Paella Cooking Notes:
From The Spanish Table
Make an outing to their wonderful store. on 1426 Western Ave, Seattle, WA 98101, (206) 682-2827
Link to Map
“There are many, many paella recipes. Originally paella was a dish made in Valencia using chicken, rabbit, snails and three kinds of fresh beans. Now, paella is almost always associated with seafood, chicken and vegetables. There is no right or wrong recipe, only the recipe that pleases you. Paella ingredients vary from place to place, and time to time, depending on local traditions and the ingredients available. Anything from fresh garden produce to holiday left-overs can inspire a cook to create an original version of this one-dish feast! The dish was named after the pan it is cooked in, a Paellera, which is also used for a variety of rice dishes, such as arroz negro, as well as the Spanish pasta dish: fideua. This is only one recipe, use your imagination and the ingredients at hand, varying the ingredients can make Paella an everyday dish.”[bg_faq_end] [bg_faq_start]
Paella in your Oven:
“You can also use an oven if you find that your pan is too large to cook on the stove top, even with occasionally moving the pan around on the burner(s). Begin your recipe on the stove top but after adding the liquid carefully move your paella pan into the oven (350̊-400̊). Once rice is done return it to the stove top to create the caramelized layer of rice on the bottom of the pan.”[bg_faq_end] [bg_faq_start]
Paella On the Barbecue:
“Cooking a paella on a BBQ is easy because the cooking sequence follows the natural cycle of the fire. Once you have established a good, hot bed of coals, you brown the chicken & any other meats in olive oil, then add chopped onions & saute gently. The fire only needs to remain hot enough to bring the liquid to a boil when you add the rice. Once it has reached boiling, the rice can slowly simmer, absorbing the juices from the other ingredients, along with the color, flavor & aroma of the saffron. If you throw sprigs of herbs or grapevines on the coals, their smoke will flavor the clams & mussels. The fire can die down slowly while the rice cooks.”
“*Paelleras can also be used over an open fire or on a counter-top grill.*”[bg_faq_end] [bg_faq_start]
Seasoning a Carbon Steel Pan
“Treat carbon steel Paelleras as you would a Chinese wok or cast iron skillet. Before using the first time, boil water in it to remove dirt and label glue. Dry thoroughly! Coat both sides with olive oil and heat the pan up until the oil browns. Re-oil lightly after each use. Never leave water in the pan as it may rust. If rust appears it can usually be wiped off with oil but if necessary use emery cloth and oil to clean off the rust down to shiny, bare metal, and then re-season the pan.”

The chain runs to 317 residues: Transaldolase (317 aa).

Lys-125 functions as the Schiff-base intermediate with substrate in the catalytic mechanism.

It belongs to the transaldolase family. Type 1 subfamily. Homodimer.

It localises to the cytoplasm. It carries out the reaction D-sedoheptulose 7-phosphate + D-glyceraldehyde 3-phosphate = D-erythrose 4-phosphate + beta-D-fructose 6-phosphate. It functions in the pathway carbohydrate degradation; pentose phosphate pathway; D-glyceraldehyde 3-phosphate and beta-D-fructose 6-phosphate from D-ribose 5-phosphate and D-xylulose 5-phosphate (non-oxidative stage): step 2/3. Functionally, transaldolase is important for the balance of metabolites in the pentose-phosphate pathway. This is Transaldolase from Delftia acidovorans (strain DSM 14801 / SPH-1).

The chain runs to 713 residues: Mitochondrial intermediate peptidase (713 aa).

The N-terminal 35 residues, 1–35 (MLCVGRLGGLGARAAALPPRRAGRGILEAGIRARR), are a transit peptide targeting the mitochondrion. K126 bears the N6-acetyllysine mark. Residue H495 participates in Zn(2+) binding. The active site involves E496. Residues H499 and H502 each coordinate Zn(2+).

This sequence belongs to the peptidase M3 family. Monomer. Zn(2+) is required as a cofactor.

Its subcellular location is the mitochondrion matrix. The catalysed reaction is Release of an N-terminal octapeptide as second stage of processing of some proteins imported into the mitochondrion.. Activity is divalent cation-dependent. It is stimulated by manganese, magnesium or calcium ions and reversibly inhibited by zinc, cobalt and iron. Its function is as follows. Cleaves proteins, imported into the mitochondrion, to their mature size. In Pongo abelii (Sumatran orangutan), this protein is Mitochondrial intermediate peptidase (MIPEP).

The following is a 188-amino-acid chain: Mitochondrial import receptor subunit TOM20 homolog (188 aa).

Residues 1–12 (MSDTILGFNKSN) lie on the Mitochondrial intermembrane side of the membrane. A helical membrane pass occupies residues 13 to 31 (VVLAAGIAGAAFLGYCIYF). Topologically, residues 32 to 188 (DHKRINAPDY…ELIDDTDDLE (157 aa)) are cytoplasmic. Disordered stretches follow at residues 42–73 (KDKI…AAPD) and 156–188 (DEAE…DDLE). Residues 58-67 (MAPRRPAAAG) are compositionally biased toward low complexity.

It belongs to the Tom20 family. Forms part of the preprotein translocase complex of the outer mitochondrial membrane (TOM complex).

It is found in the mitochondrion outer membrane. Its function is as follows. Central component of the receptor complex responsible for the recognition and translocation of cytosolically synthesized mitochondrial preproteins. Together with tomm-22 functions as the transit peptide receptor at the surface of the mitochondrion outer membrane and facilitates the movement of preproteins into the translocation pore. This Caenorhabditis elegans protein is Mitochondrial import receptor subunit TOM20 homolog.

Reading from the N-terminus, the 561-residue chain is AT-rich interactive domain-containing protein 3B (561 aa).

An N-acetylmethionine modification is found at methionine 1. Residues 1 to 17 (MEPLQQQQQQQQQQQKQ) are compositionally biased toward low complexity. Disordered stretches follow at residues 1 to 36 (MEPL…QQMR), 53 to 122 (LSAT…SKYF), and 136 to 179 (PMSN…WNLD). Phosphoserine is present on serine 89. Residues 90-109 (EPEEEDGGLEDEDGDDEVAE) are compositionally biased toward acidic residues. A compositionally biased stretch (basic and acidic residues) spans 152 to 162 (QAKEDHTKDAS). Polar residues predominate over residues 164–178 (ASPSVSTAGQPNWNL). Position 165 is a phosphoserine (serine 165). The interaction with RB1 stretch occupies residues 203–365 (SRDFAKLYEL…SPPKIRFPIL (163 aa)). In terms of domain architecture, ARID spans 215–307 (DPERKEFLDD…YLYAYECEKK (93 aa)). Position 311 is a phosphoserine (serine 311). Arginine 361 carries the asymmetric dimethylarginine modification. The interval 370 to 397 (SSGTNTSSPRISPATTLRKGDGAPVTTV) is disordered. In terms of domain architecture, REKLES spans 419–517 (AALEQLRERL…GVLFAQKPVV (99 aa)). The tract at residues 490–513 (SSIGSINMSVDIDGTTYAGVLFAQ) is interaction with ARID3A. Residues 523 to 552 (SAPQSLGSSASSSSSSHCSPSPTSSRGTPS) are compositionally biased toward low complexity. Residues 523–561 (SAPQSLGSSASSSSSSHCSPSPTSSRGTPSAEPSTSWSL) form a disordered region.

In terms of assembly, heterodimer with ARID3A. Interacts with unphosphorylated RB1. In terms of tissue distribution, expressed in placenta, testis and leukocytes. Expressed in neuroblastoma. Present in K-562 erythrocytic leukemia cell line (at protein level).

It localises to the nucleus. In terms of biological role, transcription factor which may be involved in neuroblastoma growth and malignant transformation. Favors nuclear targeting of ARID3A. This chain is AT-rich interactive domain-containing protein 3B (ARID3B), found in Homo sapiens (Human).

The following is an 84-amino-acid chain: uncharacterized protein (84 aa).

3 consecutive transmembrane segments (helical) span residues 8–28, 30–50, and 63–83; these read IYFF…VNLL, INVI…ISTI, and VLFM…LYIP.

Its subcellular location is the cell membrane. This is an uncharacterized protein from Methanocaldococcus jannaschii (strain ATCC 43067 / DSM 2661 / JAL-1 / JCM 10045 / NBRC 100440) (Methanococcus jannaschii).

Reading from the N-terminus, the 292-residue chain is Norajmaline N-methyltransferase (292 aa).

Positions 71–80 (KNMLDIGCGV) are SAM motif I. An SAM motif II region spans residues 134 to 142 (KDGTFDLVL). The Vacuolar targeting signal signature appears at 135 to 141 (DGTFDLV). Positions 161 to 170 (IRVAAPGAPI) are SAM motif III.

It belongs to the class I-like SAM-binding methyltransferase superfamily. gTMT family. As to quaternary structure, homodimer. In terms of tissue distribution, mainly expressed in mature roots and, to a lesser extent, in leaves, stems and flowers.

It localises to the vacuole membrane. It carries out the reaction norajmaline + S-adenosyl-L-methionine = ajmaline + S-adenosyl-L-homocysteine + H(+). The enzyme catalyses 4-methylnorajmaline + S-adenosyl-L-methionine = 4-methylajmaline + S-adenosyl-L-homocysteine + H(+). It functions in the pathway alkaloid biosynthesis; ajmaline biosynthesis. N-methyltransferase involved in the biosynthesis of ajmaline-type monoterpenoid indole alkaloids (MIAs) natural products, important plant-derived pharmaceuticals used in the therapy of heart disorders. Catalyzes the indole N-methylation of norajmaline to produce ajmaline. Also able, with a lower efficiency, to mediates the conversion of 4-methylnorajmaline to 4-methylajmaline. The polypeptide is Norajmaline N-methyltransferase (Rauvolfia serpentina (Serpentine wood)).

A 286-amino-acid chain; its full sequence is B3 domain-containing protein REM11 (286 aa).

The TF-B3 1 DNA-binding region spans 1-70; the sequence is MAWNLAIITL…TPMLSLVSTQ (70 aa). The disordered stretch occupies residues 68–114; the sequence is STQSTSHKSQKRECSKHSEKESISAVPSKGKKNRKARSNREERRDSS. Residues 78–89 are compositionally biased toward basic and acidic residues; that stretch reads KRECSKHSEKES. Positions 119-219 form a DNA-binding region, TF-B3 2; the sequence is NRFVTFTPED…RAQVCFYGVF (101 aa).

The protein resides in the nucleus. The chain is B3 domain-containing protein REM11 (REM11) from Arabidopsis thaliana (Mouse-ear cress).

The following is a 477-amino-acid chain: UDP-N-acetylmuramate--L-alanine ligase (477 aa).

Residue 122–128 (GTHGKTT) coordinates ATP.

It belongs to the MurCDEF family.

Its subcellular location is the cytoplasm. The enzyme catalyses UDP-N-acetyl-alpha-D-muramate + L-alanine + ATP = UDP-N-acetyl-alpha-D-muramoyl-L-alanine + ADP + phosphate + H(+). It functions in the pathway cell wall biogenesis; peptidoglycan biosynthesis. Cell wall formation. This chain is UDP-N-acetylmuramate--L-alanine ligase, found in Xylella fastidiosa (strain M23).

Paella ala The Spanish Table OR
ala The Cascading Kitchen at the Farm
Thanks to The Spanish Table for this starting point. The Link above will take you to the recipe that is the result of our collaborative efforts at the Farm. “The Spanish Table” says Paella is about cooking with “ingredients at hand” so it will change with the seasons.
- ½ cup uncooked Valencian Rice per person or 1/3 cup if using Bomba
- 1 cup chicken stock per person
- 5 threads saffron per person dissolved in a little white wine
- 4 tablespoons, or more, olive oil, to cover bottom of pan
- 1 piece of chicken, such as a thigh, per person
- ½ to 1 soft chorizo, such as Bilbao or Palacios, per person
- ½ teaspoon Spanish sweet pimenton (paprika) per person
- 1 clove garlic per person, minced
- ¼ cup chopped onion per person
- ⅛ cup grated tomato (cut in half, grate and discard the skin) per person
- 2 shrimp or prawns per person
- 2-4 small clams and/or mussels per person
- red piquillo peppers cut in strips
- artichoke hearts, green beans or peas
- cooked white Spanish beans such as alubias de la granja or judion
- lemon wedges for garnish
- salt to taste
Heat stock in a separate stock pot. Crush saffron and add it to stock or a little bit of white wine.
- Heat paella pan over medium heat, add olive oil and fry chicken until it begins to brown.
- Next add garlic and onions and saute until translucent.
- Add chorizo and cook until heated.
- Add the rice, stirring until well coated with oil.
- Add the paprika and grated tomato. Stir while cooking for a few minutes.
- Add saffron flavored wine and hot stock.
Bring to a boil while scraping the bottom of pan. Now the rice should be level and you will not need to stir from this point on. Adjust heat to maintain a nice simmer. When the rice has absorbed a good amount of liquid but still has a soupy appearance add the mussels or clams. Once the rice is cooked add the shrimp or prawns tucking them down into the rice, then the piquillo peppers, artichoke hearts, green beans, beans and peas. During this time the rice should be caramelizing on the bottom of the pan or creating what is called the socarrat. It will make a faint crackling sound and smell toasty sweet but not burnt. Set aside to rest for 5-10 minutes. Sprinkle with chopped parsley, garnish with lemon wedges and serve.